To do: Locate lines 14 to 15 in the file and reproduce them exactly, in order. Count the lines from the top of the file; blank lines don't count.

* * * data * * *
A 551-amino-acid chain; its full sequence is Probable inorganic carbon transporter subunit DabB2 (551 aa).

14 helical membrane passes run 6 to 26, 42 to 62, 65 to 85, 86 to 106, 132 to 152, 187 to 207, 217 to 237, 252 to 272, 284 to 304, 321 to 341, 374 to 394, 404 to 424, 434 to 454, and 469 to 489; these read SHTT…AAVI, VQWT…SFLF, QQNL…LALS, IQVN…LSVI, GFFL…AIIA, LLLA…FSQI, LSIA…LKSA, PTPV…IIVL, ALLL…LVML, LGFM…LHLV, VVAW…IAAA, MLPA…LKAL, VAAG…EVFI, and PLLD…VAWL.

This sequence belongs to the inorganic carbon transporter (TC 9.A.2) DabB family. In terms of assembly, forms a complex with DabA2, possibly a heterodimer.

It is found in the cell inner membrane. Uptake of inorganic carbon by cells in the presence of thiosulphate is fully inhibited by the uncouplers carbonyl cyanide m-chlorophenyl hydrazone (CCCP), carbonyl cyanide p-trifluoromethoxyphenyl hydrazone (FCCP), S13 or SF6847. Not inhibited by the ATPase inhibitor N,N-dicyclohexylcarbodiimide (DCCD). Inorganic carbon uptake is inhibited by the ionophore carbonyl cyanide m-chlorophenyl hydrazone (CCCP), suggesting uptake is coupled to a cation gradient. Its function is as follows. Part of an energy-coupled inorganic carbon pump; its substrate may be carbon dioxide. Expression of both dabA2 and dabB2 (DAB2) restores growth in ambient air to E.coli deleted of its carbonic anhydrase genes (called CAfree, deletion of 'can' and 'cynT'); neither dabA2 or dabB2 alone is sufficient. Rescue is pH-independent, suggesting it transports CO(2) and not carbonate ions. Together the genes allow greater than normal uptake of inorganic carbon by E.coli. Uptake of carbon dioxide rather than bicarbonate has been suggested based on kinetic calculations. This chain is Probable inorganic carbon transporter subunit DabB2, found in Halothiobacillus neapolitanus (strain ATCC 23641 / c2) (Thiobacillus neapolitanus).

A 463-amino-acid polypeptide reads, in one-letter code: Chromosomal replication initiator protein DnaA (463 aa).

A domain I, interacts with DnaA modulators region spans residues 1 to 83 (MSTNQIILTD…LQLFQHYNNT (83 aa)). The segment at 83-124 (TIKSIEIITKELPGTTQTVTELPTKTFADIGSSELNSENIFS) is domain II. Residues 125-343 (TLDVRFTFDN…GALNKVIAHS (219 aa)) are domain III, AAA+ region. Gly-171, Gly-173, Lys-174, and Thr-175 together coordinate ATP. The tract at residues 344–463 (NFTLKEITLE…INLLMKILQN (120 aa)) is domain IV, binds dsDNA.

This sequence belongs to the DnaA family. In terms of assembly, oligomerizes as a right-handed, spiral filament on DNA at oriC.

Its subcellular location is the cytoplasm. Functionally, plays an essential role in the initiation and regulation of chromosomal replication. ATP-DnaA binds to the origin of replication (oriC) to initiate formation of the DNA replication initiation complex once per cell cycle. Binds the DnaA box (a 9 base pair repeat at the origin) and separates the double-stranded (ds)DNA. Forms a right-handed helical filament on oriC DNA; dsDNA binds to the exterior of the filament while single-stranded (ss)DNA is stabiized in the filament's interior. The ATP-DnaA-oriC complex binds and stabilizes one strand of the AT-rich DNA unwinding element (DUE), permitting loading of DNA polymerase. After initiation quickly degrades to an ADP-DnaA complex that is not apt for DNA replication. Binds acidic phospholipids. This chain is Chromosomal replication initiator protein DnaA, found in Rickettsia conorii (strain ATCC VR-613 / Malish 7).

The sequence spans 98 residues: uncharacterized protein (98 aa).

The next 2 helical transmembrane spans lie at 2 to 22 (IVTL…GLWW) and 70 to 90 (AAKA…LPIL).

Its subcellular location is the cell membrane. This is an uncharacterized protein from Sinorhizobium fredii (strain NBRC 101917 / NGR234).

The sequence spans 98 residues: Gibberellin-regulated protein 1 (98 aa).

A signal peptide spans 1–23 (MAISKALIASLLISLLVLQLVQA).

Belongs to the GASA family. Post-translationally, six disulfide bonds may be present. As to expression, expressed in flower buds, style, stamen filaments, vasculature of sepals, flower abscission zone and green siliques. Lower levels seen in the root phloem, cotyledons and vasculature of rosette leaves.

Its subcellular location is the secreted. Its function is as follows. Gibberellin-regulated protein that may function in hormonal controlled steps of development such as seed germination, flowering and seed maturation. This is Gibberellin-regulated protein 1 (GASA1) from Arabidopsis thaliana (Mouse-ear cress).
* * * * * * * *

Belongs to the GASA family. Post-translationally, six disulfide bonds may be present. As to expression, expressed in flower buds, style, stamen filaments, vasculature of sepals, flower abscission zone and green siliques. Lower levels seen in the root phloem, cotyledons and vasculature of rosette leaves.

Its subcellular location is the secreted. Its function is as follows. Gibberellin-regulated protein that may function in hormonal controlled steps of development such as seed germination, flowering and seed maturation. This is Gibberellin-regulated protein 1 (GASA1) from Arabidopsis thaliana (Mouse-ear cress).